Week 3, Saturday: On Questioning

I started digging in today into what I’ve found to be a very interesting volume, Questions and Information Systems (1992). (It was somewhat quaint to hear references to ARPANET.)

While several chapters are about what were at the time termed ‘expert systems’ (‘algorithms’ being a term that sounds to me like it has the same level of being in vogue now as it did then), some chapters focus on the perhaps more classic or basic problem of what questioning involves. These certainly draw from the technological frame, but less than they do from (I would say) philosophy and linguistics.

One example is Marianne LaFrance’s chapter, which presents a nice summary of the problems with the ‘usual’ ways of thinking about questions, e.g. as ‘knowledge acquisition’ (p.15); ‘In fact, acquisition of knowhow from an expert is one variation on the venerable question of how any person manages to transfer hard-won personal proficiency to someone who is less skilled’ (p.15).

I was also excited by her six axioms about the ‘process of question asking‘ (p.16), which I found ring truer for their being counter-intuitive:

  1. Information is not extracted by questioning.
  2. Questions require common ground.
  3. All questions are leading questions.
  4. Questions derive from knowledge rather than ignorance.
  5. Questions occasion the telling of stories rather than the furnishing of answers.
  6. Good answers ring true rather than are true.



The other chapter I was studying was Graesser et al’s chapter on ‘Mechanisms that Generate Questions’ (p.167). They proposed a rather comprehensive taxonomy of inquiries, as well as propose a summative framework of question-generation mechanisms. The four main groups of mechanisms they identify are:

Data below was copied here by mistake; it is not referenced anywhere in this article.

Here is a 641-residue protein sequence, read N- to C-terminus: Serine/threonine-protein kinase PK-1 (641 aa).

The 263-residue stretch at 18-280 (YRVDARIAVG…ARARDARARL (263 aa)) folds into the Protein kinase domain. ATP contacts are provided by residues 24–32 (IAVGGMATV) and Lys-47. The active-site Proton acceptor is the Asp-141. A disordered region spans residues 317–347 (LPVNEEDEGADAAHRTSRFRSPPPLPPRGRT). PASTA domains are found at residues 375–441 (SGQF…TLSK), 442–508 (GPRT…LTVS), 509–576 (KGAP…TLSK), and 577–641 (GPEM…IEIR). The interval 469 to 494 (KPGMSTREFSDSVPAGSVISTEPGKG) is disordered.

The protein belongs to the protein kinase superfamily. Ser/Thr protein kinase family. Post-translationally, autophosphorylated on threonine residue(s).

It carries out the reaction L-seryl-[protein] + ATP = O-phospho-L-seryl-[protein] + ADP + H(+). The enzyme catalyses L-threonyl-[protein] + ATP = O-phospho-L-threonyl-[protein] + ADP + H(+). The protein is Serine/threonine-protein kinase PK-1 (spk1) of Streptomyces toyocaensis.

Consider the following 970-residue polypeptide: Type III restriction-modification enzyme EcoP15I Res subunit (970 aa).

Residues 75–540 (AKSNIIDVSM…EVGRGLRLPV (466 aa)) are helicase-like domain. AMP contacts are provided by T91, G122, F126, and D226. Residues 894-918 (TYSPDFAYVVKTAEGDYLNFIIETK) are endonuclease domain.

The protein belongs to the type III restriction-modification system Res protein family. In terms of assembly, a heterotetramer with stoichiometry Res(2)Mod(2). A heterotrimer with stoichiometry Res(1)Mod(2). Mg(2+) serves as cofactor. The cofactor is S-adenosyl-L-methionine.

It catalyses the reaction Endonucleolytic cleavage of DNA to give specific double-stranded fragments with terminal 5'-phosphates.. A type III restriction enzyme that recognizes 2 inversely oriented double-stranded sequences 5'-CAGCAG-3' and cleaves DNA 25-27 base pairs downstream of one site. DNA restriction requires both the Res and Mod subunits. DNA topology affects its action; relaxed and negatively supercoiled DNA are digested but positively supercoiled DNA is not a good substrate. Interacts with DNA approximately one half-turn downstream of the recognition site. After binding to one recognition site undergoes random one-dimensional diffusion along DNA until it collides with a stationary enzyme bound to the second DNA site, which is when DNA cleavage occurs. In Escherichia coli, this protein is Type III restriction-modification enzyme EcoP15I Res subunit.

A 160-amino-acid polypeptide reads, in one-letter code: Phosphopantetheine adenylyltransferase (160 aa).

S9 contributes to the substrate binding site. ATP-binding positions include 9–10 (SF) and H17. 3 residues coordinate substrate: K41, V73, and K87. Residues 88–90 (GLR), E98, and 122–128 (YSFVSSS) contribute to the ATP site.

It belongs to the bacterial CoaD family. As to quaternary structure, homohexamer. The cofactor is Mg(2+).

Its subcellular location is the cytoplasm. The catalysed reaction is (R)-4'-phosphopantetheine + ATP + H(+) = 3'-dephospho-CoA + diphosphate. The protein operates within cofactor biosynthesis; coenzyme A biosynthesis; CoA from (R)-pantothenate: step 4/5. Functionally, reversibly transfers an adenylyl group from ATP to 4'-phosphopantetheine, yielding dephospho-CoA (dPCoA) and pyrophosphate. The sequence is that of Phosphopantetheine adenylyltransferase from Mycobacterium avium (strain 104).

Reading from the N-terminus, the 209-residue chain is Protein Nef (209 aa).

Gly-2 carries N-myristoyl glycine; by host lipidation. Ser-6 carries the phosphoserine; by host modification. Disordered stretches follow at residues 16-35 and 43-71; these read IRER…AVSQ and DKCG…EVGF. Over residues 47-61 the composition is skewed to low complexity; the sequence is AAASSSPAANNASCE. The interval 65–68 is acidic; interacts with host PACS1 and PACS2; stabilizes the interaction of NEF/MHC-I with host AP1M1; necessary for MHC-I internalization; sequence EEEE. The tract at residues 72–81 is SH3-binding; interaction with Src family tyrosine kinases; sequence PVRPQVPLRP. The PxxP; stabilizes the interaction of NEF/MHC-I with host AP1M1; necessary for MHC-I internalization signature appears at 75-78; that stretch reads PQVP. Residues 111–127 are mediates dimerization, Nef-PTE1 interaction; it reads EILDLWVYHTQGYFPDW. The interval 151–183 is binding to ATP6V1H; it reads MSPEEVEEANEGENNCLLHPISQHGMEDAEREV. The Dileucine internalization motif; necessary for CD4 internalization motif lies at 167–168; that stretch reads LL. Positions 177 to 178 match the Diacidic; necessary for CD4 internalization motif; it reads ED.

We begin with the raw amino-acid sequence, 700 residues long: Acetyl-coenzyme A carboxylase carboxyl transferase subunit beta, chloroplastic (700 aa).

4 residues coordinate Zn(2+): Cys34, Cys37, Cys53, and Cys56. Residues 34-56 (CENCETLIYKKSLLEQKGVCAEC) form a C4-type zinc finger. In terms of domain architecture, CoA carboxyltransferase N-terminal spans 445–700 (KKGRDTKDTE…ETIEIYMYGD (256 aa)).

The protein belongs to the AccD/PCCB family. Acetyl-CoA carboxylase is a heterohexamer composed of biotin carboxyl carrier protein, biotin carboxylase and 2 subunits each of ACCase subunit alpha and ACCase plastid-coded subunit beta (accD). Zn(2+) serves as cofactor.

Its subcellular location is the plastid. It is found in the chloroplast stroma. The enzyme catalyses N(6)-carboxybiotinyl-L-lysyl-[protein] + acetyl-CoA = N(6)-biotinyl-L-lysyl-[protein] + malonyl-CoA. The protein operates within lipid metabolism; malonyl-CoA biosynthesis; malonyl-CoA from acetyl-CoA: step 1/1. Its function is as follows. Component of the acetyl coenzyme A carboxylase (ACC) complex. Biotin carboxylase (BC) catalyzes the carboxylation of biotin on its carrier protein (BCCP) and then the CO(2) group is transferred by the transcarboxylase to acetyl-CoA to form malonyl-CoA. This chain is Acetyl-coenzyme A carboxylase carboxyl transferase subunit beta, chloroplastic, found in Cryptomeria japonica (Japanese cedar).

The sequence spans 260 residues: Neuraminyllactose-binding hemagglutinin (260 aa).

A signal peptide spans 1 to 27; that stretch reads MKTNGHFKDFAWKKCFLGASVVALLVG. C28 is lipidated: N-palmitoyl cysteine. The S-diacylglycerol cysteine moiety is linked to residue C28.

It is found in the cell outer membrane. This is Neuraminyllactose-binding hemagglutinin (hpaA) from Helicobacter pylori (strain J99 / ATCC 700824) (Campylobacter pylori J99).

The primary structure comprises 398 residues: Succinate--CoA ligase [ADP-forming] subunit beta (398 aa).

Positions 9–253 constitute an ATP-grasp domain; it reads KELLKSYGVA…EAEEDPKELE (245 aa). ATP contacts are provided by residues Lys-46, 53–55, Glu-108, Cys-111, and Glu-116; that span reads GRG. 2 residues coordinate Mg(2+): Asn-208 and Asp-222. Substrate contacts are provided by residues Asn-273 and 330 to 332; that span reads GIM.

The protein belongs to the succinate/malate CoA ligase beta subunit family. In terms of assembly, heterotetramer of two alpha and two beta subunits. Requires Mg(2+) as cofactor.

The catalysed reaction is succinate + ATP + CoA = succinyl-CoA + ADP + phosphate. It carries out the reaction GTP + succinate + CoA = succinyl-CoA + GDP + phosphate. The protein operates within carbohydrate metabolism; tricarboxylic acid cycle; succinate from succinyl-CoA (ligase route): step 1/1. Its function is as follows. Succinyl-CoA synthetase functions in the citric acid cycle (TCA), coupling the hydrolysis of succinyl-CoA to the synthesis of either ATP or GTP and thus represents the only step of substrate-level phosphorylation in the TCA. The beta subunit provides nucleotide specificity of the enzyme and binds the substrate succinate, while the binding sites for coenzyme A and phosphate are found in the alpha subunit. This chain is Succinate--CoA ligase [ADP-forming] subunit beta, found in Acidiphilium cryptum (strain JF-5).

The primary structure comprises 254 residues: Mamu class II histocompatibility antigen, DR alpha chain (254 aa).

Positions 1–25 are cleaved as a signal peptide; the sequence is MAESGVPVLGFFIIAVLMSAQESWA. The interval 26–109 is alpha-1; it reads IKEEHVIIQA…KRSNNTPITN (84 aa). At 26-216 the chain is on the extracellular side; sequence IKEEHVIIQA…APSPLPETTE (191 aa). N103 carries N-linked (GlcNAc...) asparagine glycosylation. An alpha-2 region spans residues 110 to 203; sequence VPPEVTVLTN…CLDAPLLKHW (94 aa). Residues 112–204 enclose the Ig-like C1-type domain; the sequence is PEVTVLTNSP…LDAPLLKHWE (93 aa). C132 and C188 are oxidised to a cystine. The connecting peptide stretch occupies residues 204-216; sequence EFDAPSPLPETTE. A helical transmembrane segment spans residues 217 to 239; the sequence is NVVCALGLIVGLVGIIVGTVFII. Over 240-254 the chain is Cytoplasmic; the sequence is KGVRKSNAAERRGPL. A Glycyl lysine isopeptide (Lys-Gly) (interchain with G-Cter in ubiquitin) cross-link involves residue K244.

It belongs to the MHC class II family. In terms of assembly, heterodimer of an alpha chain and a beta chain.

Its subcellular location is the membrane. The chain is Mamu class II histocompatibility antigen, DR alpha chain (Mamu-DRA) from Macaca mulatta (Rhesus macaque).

1. Correction of Knowledge Deficit
  2. Monitoring Common Ground
  3. Social Coordination of Action
  4. Control of Conversation and Attention (p.175)

For my own reference, I’m recording here my own alternative grouping of the 18 categories in their taxonomy of inquiries  (pp.172-173).

  • I think the first basic group includes verification (is X, y?), comparison (how is X vs. Y), and disjunctive questions (is x or is y?). I imagine these types of questions as operations that localize the exchange within some topic area. One feature I observed of these question types is that the questioner has to supply the range of knowledge to the answerer.
  • I thought ‘concept completion’ (Wh-questions) was closely related to the first group, in that the questioner still supplies significant identifying information, although the object/referent of the question is left genuinely open. This distinguishes it slightly from the above group, however, in that it presents the opportunity for a new knowledge-entity to populate the knowledge base.
  • Following from this, I thought that ‘definition’ and ‘example’ are species of questions that are intensively focused on populating new areas of the knowledge base.
  • ‘Interpretation’, ‘Feature specification’, and ‘Quantification’ all appear related to eliciting the answerer’s assessment of some situation.
  • ‘Causal antecedent’, ‘Causal consequence’, and ‘Goal orientation’ seem to be focused on eliciting the answerer’s understanding of a narrative.
  • The frame for ‘Enablement’ and ‘Instrumental/Procedural’ questions seems to be a problem-solving frame.
  • The last group of questions (‘Judgmental’, ‘Assertion’, ‘Request/Directive’) have in common how little room they leave the answerer to manoeuvre. The question-type listed before these, ‘Expectational’, can be as restrictive as these, but could also occur when the stance involves the questioner genuinely seeking the answerer’s assessment. However, this might be better classified under ‘Interpretation’.